Legend has it that when electronic pioneer Brian Eno first heard Donna Summer’s I Feel Love, he burst into David Bowie’s Berlin recording studio touting it as the “sound of the future. […] This single is going to change the sound of club music for the next fifteen years.”

He wasn’t wrong, although fifteen years was arguably a bit of an understatement.

Recorded in Musicland Studios in Munich, and produced by legendary duo Giorgio Moroder and Pete Belotte, I Feel Love was a worthy follow-up to the sexually-charged Love to Love You Baby, released the previous year, which pushed the nascent disco sound to new, albeit controversial levels (Time magazine counted some 22 simulated orgasms during the 17 minutes of the track).

For I Feel Love, however, Moroder was arguably more influenced by the emergence of fellow West Germans Kraftwerk, whose Trans Europe Express had been released in March of 1977, or his own Einzelgänger album project from two years previously, which teemed with ‘pitter-pattering drum machine beats and unsettling processed vocal-stutters’, according to a 2017 Pitchfork article.

The cornerstone of the track, however, was the Moog Modular 3P synthesizer, which forms the hypnotising, arpeggiated backdrop to Summer’s sultry vocals.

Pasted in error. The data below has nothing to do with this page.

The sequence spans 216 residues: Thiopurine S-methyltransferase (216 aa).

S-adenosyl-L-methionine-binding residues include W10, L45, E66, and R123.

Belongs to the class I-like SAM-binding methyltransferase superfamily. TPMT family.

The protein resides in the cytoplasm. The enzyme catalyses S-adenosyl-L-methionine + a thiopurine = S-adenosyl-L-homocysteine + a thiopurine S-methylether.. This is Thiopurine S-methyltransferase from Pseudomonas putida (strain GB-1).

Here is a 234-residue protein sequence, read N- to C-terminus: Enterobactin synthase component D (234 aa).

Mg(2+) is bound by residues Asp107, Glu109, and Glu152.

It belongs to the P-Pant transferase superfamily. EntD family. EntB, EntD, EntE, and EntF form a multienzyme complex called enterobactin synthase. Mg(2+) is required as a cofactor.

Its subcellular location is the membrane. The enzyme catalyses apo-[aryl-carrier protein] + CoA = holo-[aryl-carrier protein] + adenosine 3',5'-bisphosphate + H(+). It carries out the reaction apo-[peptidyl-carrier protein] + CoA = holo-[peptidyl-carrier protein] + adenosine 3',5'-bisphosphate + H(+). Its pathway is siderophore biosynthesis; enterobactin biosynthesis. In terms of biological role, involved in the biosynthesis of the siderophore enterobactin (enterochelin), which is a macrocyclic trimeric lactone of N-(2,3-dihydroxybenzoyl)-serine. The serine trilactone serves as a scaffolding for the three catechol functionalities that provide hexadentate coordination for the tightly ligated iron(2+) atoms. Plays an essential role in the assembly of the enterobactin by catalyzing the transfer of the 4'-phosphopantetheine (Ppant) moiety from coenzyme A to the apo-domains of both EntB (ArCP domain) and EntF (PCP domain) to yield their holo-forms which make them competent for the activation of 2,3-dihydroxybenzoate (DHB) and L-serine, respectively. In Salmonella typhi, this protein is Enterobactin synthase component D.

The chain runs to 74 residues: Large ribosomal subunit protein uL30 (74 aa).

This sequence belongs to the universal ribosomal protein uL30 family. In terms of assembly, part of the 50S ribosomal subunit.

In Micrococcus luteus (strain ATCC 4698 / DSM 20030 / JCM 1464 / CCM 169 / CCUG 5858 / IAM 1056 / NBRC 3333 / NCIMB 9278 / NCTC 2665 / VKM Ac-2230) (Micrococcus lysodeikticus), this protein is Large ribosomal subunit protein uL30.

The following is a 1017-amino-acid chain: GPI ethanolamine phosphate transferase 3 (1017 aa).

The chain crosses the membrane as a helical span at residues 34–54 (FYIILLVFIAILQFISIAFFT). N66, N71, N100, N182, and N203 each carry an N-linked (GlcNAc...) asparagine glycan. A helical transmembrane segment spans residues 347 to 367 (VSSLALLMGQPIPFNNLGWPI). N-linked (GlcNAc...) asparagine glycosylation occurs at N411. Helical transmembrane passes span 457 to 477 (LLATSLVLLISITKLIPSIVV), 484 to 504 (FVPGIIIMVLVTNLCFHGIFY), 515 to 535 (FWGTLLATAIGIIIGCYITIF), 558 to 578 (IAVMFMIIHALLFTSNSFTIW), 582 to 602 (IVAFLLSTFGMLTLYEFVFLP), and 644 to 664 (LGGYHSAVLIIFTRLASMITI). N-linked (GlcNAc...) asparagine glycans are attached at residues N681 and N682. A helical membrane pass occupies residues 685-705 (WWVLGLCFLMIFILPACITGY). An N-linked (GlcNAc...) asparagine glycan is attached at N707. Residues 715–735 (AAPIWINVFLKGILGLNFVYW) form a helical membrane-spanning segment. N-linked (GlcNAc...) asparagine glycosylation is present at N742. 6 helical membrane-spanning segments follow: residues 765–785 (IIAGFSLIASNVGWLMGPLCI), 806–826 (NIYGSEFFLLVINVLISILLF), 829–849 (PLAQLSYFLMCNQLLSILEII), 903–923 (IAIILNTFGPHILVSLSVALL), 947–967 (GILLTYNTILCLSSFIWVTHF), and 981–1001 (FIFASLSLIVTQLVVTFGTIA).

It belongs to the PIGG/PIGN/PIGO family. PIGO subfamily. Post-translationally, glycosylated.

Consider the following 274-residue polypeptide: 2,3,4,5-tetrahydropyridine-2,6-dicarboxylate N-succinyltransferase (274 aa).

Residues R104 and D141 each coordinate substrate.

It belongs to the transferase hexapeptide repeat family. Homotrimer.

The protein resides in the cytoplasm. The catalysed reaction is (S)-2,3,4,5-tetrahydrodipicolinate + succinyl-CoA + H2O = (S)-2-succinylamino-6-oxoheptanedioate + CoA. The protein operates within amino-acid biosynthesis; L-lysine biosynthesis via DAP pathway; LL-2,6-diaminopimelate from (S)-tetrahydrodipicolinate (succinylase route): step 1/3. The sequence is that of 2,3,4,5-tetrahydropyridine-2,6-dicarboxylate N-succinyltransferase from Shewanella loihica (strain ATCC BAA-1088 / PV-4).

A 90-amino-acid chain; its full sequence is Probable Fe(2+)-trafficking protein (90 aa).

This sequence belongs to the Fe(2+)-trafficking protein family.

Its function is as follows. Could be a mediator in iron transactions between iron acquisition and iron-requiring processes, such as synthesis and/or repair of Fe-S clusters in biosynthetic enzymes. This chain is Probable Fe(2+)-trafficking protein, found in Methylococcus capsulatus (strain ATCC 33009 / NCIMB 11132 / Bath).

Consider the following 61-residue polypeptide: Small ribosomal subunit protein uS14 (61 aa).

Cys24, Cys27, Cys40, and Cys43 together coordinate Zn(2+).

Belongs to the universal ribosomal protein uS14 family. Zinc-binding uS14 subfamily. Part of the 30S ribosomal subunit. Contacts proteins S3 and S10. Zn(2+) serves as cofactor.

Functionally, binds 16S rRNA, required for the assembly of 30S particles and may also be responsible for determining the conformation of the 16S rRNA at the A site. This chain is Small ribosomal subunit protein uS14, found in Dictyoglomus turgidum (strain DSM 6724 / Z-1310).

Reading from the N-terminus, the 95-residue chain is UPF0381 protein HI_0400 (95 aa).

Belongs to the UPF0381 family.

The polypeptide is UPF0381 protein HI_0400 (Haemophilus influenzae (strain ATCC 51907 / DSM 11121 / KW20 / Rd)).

“I had already had experience with the original Moog synthesisers,” Moroder told NME in December 1978 (as quoted by The Guardian), “so I contacted this guy [classical composer Eberhard Schoener] who owned one of the large early models. It was all quite natural and normal for me. I simply instructed him about what programmings I needed.

“I didn’t even think to notice that for the large audience this was perhaps a very new sound.”

Schoener’s assistant, Robby Wedel, also played a crucial part in the formation of the track, showing the producers how to synchronise the song’s various elements around an internal click track; a feature that even Moog founder Bob Moog was reportedly unaware of.

According to Belotte, speaking to Sound On Sound, the track – which was to be the final number on Summer’s I Remember Yesterday LP – was recorded in just two to three hours.

“First, we [recorded] a reference pulse on track 16 of the tape, and from that we [locked] in the Moog so that the rest of the tracks are perfectly synchronised,” he explained.

“Once this was done and Giorgio had laid the basic track down — we’d use other Moogs later on, including the Minimoog, but nothing ever had the strength of that particular bass, which is like a giant’s hammer on a wall — every other synthesized sound locked in absolutely solidly with the original tempo. We had entered another world!”


Some 42 years later, it has lost none of its impact.

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